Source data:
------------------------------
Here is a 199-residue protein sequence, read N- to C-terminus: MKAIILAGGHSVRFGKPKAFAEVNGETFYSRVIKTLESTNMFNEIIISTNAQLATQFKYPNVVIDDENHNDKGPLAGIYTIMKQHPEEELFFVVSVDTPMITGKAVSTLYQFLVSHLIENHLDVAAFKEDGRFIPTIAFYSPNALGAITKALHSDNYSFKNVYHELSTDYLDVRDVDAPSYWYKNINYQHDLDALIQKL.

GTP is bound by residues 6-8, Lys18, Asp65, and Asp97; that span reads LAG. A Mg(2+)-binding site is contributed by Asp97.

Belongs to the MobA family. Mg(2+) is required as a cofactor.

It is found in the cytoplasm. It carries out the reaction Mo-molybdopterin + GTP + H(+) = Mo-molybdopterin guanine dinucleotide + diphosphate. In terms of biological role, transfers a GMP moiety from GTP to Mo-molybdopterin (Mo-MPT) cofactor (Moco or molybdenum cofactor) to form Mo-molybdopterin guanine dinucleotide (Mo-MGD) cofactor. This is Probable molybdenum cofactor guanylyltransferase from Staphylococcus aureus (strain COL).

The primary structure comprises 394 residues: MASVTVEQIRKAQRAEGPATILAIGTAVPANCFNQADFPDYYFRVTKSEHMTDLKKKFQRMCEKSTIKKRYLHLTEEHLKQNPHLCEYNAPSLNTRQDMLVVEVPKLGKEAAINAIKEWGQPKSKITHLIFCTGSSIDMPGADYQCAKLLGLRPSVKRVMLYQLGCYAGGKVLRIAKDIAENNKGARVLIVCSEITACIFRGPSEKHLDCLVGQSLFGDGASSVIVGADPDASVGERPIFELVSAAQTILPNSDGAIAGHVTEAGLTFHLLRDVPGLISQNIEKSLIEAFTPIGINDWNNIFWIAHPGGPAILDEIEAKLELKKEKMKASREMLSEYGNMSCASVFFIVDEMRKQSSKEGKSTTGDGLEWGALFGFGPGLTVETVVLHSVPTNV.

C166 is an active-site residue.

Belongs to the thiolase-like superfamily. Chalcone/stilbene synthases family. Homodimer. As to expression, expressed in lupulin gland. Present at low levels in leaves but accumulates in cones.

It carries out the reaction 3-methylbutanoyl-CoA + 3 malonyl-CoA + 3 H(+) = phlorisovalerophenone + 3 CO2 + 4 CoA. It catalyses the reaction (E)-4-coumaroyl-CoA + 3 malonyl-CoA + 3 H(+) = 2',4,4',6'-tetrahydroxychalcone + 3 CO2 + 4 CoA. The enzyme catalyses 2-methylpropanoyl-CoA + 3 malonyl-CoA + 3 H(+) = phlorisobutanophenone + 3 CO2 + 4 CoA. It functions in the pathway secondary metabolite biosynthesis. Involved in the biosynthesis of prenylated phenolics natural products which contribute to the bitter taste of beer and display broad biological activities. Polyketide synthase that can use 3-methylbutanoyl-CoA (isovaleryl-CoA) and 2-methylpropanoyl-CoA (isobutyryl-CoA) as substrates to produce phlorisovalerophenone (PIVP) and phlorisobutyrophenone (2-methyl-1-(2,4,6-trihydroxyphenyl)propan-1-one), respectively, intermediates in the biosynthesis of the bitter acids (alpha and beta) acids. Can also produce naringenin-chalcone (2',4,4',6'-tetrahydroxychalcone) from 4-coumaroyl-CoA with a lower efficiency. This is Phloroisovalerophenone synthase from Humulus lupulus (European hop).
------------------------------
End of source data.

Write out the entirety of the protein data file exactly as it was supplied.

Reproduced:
Here is a 199-residue protein sequence, read N- to C-terminus: MKAIILAGGHSVRFGKPKAFAEVNGETFYSRVIKTLESTNMFNEIIISTNAQLATQFKYPNVVIDDENHNDKGPLAGIYTIMKQHPEEELFFVVSVDTPMITGKAVSTLYQFLVSHLIENHLDVAAFKEDGRFIPTIAFYSPNALGAITKALHSDNYSFKNVYHELSTDYLDVRDVDAPSYWYKNINYQHDLDALIQKL.

GTP is bound by residues 6-8, Lys18, Asp65, and Asp97; that span reads LAG. A Mg(2+)-binding site is contributed by Asp97.

Belongs to the MobA family. Mg(2+) is required as a cofactor.

It is found in the cytoplasm. It carries out the reaction Mo-molybdopterin + GTP + H(+) = Mo-molybdopterin guanine dinucleotide + diphosphate. In terms of biological role, transfers a GMP moiety from GTP to Mo-molybdopterin (Mo-MPT) cofactor (Moco or molybdenum cofactor) to form Mo-molybdopterin guanine dinucleotide (Mo-MGD) cofactor. This is Probable molybdenum cofactor guanylyltransferase from Staphylococcus aureus (strain COL).

The primary structure comprises 394 residues: MASVTVEQIRKAQRAEGPATILAIGTAVPANCFNQADFPDYYFRVTKSEHMTDLKKKFQRMCEKSTIKKRYLHLTEEHLKQNPHLCEYNAPSLNTRQDMLVVEVPKLGKEAAINAIKEWGQPKSKITHLIFCTGSSIDMPGADYQCAKLLGLRPSVKRVMLYQLGCYAGGKVLRIAKDIAENNKGARVLIVCSEITACIFRGPSEKHLDCLVGQSLFGDGASSVIVGADPDASVGERPIFELVSAAQTILPNSDGAIAGHVTEAGLTFHLLRDVPGLISQNIEKSLIEAFTPIGINDWNNIFWIAHPGGPAILDEIEAKLELKKEKMKASREMLSEYGNMSCASVFFIVDEMRKQSSKEGKSTTGDGLEWGALFGFGPGLTVETVVLHSVPTNV.

C166 is an active-site residue.

Belongs to the thiolase-like superfamily. Chalcone/stilbene synthases family. Homodimer. As to expression, expressed in lupulin gland. Present at low levels in leaves but accumulates in cones.

It carries out the reaction 3-methylbutanoyl-CoA + 3 malonyl-CoA + 3 H(+) = phlorisovalerophenone + 3 CO2 + 4 CoA. It catalyses the reaction (E)-4-coumaroyl-CoA + 3 malonyl-CoA + 3 H(+) = 2',4,4',6'-tetrahydroxychalcone + 3 CO2 + 4 CoA. The enzyme catalyses 2-methylpropanoyl-CoA + 3 malonyl-CoA + 3 H(+) = phlorisobutanophenone + 3 CO2 + 4 CoA. It functions in the pathway secondary metabolite biosynthesis. Involved in the biosynthesis of prenylated phenolics natural products which contribute to the bitter taste of beer and display broad biological activities. Polyketide synthase that can use 3-methylbutanoyl-CoA (isovaleryl-CoA) and 2-methylpropanoyl-CoA (isobutyryl-CoA) as substrates to produce phlorisovalerophenone (PIVP) and phlorisobutyrophenone (2-methyl-1-(2,4,6-trihydroxyphenyl)propan-1-one), respectively, intermediates in the biosynthesis of the bitter acids (alpha and beta) acids. Can also produce naringenin-chalcone (2',4,4',6'-tetrahydroxychalcone) from 4-coumaroyl-CoA with a lower efficiency. This is Phloroisovalerophenone synthase from Humulus lupulus (European hop).